© 2024 Wyoming Public Media
800-729-5897 | 307-766-4240
Wyoming Public Media is a service of the University of Wyoming
Play Live Radio
Next Up:
0:00 0:00
Available On Air Stations
Transmission & Streaming Disruptions
Stories, Stats, Impacts: Wyoming Public Media is here to keep you current on the news surrounding the coronavirus pandemic.

Fast-Tracking A COVID-19 Vaccine Could Be A Double-Edged Sword


The Food and Drug Administration has said it's open to making a COVID-19 vaccine available before phase 3 clinical trials are complete.

Stephen Hahn, commissioner of the Food and Drug Administration, told the Financial Times last week that he was "prepared to authorize a vaccine before phase 3 clinical trials were complete, as long as officials believed the benefits outweighed the risks."

Typically, phase 1 trials involve a small number of volunteers.

"You're asking the question: Is the material safe? That is the primary emphasis of phase one trials, not whether or not it actually works or is efficacious, but whether or not the product is safe," said Ray Goodrich, who directs the Infectious Disease Research Center at Colorado State University.

By phase 2, researchers get a sense of what dosage might be best, while continuing to monitor for safety issues. Goodrich said phase 3 answers a critically important question: Does the vaccine really work? And whereas earlier phases involve dozens or hundreds of subjects, the third phase involves thousands of subjects – maybe tens of thousands.

"Oftentimes you need those large numbers in order to really tell: Is this working? Is it really working? Is it providing a benefit to the individuals who are receiving it?" Goodrich said.

And, he added, the larger scale of phase 3 also helps researchers spot rare side effects that might not have been evident in smaller studies.

He likened fast-tracking a COVID-19 vaccine to stopping a big meteor on a collision course with Earth. Would you just shoot any old missile at it? Or, would you wait, as the meteor got closer and closer, until you were sure you had a missile that would do the job right?

"Are there risks of doing something? Absolutely there are," he said. But there are also risks of doing nothing, too.

"All of that has to be weighed against the current health crisis," said Goodrich, who is involved in developing a vaccine candidate that is currently being tested in animals.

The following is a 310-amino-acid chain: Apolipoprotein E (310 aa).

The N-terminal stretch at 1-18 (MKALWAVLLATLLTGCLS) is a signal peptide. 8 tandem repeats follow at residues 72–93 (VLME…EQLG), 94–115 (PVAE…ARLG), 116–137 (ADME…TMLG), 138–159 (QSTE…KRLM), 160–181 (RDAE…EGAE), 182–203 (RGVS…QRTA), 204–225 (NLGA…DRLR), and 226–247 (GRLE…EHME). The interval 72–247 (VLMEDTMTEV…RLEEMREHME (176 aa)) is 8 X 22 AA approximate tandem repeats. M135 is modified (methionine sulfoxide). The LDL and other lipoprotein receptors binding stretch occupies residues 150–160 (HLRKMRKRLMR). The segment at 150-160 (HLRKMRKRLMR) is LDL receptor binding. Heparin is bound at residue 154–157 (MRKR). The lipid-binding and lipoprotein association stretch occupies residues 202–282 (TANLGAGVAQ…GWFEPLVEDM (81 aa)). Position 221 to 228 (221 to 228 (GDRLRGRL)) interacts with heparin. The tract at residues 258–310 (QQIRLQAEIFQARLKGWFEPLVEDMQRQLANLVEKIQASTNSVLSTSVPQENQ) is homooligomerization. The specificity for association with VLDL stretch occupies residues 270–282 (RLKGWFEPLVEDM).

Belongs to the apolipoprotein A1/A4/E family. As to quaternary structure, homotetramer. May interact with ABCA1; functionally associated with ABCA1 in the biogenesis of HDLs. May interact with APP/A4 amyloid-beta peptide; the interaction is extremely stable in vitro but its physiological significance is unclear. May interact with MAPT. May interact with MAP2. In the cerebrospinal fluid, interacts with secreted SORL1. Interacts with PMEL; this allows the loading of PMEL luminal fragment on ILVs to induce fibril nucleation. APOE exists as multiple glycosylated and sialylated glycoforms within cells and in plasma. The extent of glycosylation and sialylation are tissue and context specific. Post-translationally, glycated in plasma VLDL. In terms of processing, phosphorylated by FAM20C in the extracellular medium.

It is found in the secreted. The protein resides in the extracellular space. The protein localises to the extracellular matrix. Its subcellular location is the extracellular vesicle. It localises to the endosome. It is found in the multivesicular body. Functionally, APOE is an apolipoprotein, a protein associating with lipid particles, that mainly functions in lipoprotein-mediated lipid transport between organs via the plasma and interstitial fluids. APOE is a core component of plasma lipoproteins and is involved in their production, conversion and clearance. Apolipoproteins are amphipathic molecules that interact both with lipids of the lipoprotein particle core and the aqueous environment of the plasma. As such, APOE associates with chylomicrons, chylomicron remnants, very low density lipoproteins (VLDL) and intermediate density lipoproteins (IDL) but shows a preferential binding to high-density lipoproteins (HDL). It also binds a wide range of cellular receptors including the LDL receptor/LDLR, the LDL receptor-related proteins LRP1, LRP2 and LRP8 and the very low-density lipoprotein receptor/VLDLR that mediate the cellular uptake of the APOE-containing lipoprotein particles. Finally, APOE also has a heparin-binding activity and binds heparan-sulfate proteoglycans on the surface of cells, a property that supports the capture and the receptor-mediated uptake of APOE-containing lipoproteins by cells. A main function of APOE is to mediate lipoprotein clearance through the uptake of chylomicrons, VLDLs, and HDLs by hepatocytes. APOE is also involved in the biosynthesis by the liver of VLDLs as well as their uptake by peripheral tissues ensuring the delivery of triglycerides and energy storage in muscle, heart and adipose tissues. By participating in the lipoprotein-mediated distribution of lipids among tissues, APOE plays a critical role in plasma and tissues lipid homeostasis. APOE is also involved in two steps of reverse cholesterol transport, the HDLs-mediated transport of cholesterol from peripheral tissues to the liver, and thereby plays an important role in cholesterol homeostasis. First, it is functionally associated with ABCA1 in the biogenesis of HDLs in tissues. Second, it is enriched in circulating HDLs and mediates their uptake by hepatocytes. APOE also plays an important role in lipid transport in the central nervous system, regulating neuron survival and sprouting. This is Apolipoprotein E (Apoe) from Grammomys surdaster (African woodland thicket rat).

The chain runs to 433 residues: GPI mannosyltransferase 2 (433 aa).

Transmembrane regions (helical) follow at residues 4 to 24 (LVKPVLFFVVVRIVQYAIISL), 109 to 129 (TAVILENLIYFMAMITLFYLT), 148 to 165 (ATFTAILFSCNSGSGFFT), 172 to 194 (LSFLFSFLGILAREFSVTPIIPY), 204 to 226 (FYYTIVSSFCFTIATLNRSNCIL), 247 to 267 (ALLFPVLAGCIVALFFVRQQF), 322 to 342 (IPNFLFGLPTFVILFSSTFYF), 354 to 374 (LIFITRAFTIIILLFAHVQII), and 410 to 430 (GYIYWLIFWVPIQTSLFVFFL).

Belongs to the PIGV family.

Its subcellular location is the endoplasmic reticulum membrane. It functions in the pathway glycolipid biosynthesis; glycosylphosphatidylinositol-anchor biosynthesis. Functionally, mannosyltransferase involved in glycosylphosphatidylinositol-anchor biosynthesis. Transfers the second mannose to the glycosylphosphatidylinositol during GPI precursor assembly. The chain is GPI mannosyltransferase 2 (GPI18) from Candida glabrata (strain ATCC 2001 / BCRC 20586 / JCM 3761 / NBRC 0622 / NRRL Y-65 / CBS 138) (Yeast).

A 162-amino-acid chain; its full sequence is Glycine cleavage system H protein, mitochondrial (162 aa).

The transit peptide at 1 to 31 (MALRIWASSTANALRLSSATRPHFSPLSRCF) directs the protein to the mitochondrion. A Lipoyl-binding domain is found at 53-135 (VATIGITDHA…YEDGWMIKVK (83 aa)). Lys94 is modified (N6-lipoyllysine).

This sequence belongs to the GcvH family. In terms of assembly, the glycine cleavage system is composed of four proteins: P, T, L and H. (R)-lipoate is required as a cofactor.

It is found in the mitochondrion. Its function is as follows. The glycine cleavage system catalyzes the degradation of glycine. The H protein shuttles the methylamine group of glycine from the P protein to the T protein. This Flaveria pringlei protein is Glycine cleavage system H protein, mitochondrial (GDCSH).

A rushed vaccine could also heighten existing skepticism of its safety. Already only about half of Americans say they would get vaccinated for COVID-19, according to a recent poll from the Associated Press-NORC Center for Public Affairs Research.

Dr. Thomas Campbell said Hahn’s comments may have been misconstrued, as treatments and vaccines are sometimes fast-tracked -- or, conversely, discontinued -- based on how a phase 3 trial is progressing. The determination is made by an independent board called a Data and Safety Monitoring Board, or DSMB.

“There have been recent examples of that,” said Campbell, a virologist and infectious disease specialist with the University of Colorado School of Medicine and UCHealth. “For instance, with remdesivir, there was a phase 3 trial sponsored by the National Institutes of Health and the DSMB monitoring that study found evidence that remdesivir was providing benefit for treatment of severe and critical COVID."

So, he explained, the FDA went ahead and authorized the drug under an Emergency Use Authorization.

Conversely, hydroxychloroquine was touted as effective, but, Campbell said, “in several studies the DSMB recommended stopping the study because there was no benefit.”

Campbell is currently involved in recruiting Colorado patients to a phase 3 trial of the potential Moderna vaccine against COVID-19. Nationally, the study is expected to involve 30,000 people. Campbell said since they started recruiting people at the end of August, that now includes about 80 Colorado residents.

According to the Washington Post, the Moderna vaccine is one of seven candidates that have made it all the way through to Phase Three human trials. On the other end of the spectrum, there are more than 170 being tested in animals.

This story was produced by the Mountain West News Bureau, a collaboration between Wyoming Public Media, Boise State Public Radio in Idaho, KUNR in Nevada, the O'Connor Center for the Rocky Mountain West in Montana, KUNC in Colorado, KUNM in New Mexico, with support from affiliate stations across the region. Funding for the Mountain West News Bureau is provided in part by the Corporation for Public Broadcasting.

Copyright 2021 KUNC. To see more, visit KUNC.

Rae Ellen Bichell is a reporter for NPR's Science Desk. She first came to NPR in 2013 as a Kroc fellow and has since reported Web and radio stories on biomedical research, global health, and basic science. She won a 2016 Michael E. DeBakey Journalism Award from the Foundation for Biomedical Research. After graduating from Yale University, she spent two years in Helsinki, Finland, as a freelance reporter and Fulbright grantee.
Related Content